The electrostatic precipitator remains one of the most cost-effective means of controlling the emission of particulates from most industrial processes, including pollution from power stations. The author reviews the basic theory and operation of precipitators, the characteristics of gas and particulates that impact on design and operation, and the design of high- and mains-frequency rectification equipment. Chapters also cover performance monitoring and enhancement, and fault detection.
The author shows how recent high-power, fast switching equipment has enabled new high-frequency energisation equipment to be introduced, which further improves precipitator performance and in turn reduces emissions and the level of pollution. As environmental standards and regulations are progressively tightened, improvements in pollution control technology such as electrostatic precipitators are vital for the continued operation of coal- and biomass-burning power plants, steelworks and other energy-intensive boilers and related industrial processes.
The book should help the professional engineer and non-specialist to assess the potential design and operation of electrostatic precipitators and how to govern and control performance. It will be of particular relevance to electrical engineers, process engineers and those in the environmental/pollution control fields.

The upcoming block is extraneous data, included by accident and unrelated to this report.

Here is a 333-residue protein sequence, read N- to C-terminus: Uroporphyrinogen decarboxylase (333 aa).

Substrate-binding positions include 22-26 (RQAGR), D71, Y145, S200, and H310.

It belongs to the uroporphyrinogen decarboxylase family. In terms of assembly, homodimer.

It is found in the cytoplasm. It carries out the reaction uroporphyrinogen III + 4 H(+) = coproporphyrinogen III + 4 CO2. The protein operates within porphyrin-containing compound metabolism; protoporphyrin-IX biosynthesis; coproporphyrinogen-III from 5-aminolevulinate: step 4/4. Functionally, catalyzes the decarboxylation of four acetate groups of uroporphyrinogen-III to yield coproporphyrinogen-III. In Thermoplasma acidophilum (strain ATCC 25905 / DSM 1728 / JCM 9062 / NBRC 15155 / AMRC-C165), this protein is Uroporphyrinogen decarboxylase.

- Chapter 2: Fundamental operation of an electrostatic precipitator
- Chapter 3: Factors impinging on design and performance
- Chapter 4: Mechanical features impacting on electrical operation
- Chapter 5: Development of electrical energisation equipment
- Chapter 6: Modern mains frequency energisation and control
- Chapter 7: Alternative mains frequency energisation systems
- Chapter 8: High frequency energisation systems
- Chapter 9: The impact of electrical resistivity on precipitator performance and operating conditions
- Chapter 10: 'On-line' monitoring, fault finding and identification
Ken Parker is an independent engineering consultant specializing in the air pollution control industry, and an acknowledged international expert on electrostatic precipitators. His long career in air pollution control was mainly spent with the Lodge Cottrell and Lodge Sturtevant companies, for whom he acted as Technical Director for 20 years.